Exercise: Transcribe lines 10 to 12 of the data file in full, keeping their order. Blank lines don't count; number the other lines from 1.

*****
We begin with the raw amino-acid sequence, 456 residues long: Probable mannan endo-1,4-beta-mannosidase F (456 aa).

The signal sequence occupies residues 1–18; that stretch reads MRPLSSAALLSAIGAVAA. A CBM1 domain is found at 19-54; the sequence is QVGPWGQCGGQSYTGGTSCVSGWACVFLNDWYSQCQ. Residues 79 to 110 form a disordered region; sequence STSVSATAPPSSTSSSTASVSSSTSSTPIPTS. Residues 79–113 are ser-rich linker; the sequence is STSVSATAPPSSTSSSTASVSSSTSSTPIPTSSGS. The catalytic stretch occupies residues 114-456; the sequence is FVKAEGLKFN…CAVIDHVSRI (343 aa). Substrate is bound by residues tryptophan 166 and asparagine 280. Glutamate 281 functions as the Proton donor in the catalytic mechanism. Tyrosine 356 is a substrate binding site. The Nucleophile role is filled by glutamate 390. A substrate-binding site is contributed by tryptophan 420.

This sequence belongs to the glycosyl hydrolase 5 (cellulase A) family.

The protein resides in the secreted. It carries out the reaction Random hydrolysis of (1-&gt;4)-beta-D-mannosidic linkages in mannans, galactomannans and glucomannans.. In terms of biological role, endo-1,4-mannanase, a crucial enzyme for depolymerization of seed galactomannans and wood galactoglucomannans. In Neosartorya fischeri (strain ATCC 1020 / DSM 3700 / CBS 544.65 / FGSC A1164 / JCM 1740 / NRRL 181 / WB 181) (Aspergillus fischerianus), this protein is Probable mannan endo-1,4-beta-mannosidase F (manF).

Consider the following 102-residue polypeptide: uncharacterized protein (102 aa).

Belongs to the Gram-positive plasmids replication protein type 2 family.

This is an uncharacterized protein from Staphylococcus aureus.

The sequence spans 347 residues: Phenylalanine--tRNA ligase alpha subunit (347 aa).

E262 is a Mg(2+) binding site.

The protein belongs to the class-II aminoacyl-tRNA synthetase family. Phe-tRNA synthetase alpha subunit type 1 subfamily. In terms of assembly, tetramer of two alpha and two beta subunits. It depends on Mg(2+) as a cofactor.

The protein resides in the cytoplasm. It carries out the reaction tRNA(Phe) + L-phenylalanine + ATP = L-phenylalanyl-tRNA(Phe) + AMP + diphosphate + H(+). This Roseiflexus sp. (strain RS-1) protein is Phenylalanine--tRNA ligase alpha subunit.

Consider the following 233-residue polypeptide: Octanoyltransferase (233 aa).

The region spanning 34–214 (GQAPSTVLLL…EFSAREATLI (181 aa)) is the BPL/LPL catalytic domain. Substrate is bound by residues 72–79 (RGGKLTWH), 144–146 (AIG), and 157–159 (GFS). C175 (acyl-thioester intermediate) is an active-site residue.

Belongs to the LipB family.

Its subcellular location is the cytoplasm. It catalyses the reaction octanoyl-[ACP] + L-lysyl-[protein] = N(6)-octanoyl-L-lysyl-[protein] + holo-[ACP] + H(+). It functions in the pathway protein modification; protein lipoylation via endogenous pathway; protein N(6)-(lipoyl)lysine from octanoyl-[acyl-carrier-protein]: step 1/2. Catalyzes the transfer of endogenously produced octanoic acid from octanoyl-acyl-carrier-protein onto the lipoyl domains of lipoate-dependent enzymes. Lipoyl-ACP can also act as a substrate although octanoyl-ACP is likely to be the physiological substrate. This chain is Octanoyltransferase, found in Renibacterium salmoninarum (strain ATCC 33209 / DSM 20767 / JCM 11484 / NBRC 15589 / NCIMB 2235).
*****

The protein belongs to the class-II aminoacyl-tRNA synthetase family. Phe-tRNA synthetase alpha subunit type 1 subfamily. In terms of assembly, tetramer of two alpha and two beta subunits. It depends on Mg(2+) as a cofactor.

The protein resides in the cytoplasm. It carries out the reaction tRNA(Phe) + L-phenylalanine + ATP = L-phenylalanyl-tRNA(Phe) + AMP + diphosphate + H(+). This Roseiflexus sp. (strain RS-1) protein is Phenylalanine--tRNA ligase alpha subunit.

Consider the following 233-residue polypeptide: Octanoyltransferase (233 aa).